Preventing elder abuse is key, but agencies and the courts can intervene in an emergency
“It shouldn’t hurt for an older person to get older."
This story is part of a larger series, "Protecting Older Texans." See all of the stories here.
With age comes certain vulnerabilities, and those vulnerabilities can heighten a person's risk of getting hurt.
Sandy Sullivan, a former financial crimes investigator from San Antonio, says she saw people get hurt all the time – physically, emotionally, financially – during her 30 years on the job. And it troubled her.
“It shouldn’t hurt for an older person to get older,” Sullivan said.
One of the cases she solved had to do with a family of three – an elderly woman with dementia, her son who was in prison and the son’s wife. The daughter-in-law took her mother-in-law to get a home equity loan so that she – the-daughter-in- law – could go back to school, and to help get her husband out of prison.
It was a clever plan that could’ve easily gone undetected. But Sullivan worked for a Texas-based bank and knew her customers well. She noticed the loan, and it seemed out of place. Sullivan reported it to Texas Adult Protective Services, or APS, and did some digging around. Then, instead of giving the young woman access to the money, she made sure it was accessible only to her elderly client.
"She was in a nursing facility for the next six to seven years after that happened, and we continued to pay the facility for her care there,” Sullivan said.
Last year, APS verified more than 52,000 cases of abuse, neglect and exploitation of adults over 65 and adults living with a disability. Just like Sullivan's efforts with her elderly client, the agency's mission is to try to intervene before a vulnerable adult gets hurt. But sometimes it’s too late, and the agency's job becomes escalation in pursuit of prosecution.
Sometimes financial crimes against older Texans start with romantic overtures from someone who's real intent is to go after their money. JoAnne Woodruff, a former Bexar County district attorney prosecutor, says many elderly people are vulnerable to this because they tend to spend more time alone, especially during the pandemic.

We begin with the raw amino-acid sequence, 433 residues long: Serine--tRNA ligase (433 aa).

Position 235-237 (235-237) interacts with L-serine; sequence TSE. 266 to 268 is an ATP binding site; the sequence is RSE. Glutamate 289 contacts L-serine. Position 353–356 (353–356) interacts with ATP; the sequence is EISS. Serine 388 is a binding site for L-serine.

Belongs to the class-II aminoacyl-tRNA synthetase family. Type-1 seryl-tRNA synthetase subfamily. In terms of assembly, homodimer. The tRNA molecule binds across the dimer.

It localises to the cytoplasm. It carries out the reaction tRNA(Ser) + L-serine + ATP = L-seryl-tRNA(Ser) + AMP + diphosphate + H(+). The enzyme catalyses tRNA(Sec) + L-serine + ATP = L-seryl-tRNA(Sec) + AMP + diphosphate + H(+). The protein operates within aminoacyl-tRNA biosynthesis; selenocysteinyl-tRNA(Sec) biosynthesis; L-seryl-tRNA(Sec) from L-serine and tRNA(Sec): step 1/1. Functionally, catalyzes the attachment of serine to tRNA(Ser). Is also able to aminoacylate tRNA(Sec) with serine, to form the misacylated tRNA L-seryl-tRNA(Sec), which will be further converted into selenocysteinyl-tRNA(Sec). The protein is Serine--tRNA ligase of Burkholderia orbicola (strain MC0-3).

“Very few women fell for, you know, like, a younger guy. But the men, bless their hearts, you know? When their wives died, they were just like lost, lost, lost, and very easy pickings for the youngsters to come along,” she said.
APS learns about these cases from people in the community who report them. In Texas, everyone is required to report elder abuse – it’s the law. And Bexar County probate Judge Veronica Vasquez tries to remind everyone about that.
“There's no exception for clergy members; there's no exception for attorneys. If you hear that someone is being exploited, you need to report that,” she said.
You don’t have to prove anything to make a claim; APS will investigate. And if they find evidence of abuse, neglect or exploitation, the agency can report it to the police. After that, depending on the type of injury or crime, the district attorney’s office may take the case and see that a victim gets restitution, or that a perpetrator gets prison time.
But Judge Vasquez says sometimes there are cases that get an emergency review.
“Adult Protective Services will come, and they will have an emergency removal, meaning that they need an order signed right away because there's someone in a crisis, oftentimes a senior citizen that is in a crisis, and they need to be removed from their home immediately. And so that's the first time that I come into contact with these cases,” she said.
Gertrud’s case was an emergency. In court records, APS found the 89-year-old hadn't washed her hair in a long time, and that her neighbors had seen her covered in feces.
Gertrud’s grandson, Jonathan, lived with her. Their story is public record, but we’re not using Gertrud’s last name to give her some anonymity. Court records show that Jonathan wasn't able to care for Gertrud. He struggled with addiction and even overdosed while he was supposed to be looking after her.
Court records also show that his friends were in Gertrud’s house at all hours of the day and night even though the house had no running water because no one had paid the bills in months.
Gertrud had money, and several family members had access to her bank account. Still, no one was taking her to see her doctor, no one was filling her prescriptions even though she was in constant pain from her many ailments. She also looked emaciated, and APS couldn't determine how often she was eating.
It's unclear who called APS, but it helped get Gertrud out of a dangerous situation, and may have even helped prolong her life. She spent her final year in a nursing home, while her family members had to face the legal consequences of their actions.
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